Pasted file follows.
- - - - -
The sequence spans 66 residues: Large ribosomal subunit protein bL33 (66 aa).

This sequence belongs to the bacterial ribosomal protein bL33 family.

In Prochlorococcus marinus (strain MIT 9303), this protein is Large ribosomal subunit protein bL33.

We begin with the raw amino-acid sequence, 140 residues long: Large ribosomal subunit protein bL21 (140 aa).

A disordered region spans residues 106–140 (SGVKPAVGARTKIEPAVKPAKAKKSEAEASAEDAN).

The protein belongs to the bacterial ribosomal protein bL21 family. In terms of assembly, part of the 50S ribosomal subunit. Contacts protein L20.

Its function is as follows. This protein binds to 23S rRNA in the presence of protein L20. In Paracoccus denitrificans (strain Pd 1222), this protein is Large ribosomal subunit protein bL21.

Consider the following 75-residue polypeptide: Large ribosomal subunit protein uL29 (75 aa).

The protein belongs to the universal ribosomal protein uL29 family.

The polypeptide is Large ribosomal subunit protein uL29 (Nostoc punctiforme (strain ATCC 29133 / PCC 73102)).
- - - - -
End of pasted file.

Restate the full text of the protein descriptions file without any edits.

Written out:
The sequence spans 66 residues: Large ribosomal subunit protein bL33 (66 aa).

This sequence belongs to the bacterial ribosomal protein bL33 family.

In Prochlorococcus marinus (strain MIT 9303), this protein is Large ribosomal subunit protein bL33.

We begin with the raw amino-acid sequence, 140 residues long: Large ribosomal subunit protein bL21 (140 aa).

A disordered region spans residues 106–140 (SGVKPAVGARTKIEPAVKPAKAKKSEAEASAEDAN).

The protein belongs to the bacterial ribosomal protein bL21 family. In terms of assembly, part of the 50S ribosomal subunit. Contacts protein L20.

Its function is as follows. This protein binds to 23S rRNA in the presence of protein L20. In Paracoccus denitrificans (strain Pd 1222), this protein is Large ribosomal subunit protein bL21.

Consider the following 75-residue polypeptide: Large ribosomal subunit protein uL29 (75 aa).

The protein belongs to the universal ribosomal protein uL29 family.

The polypeptide is Large ribosomal subunit protein uL29 (Nostoc punctiforme (strain ATCC 29133 / PCC 73102)).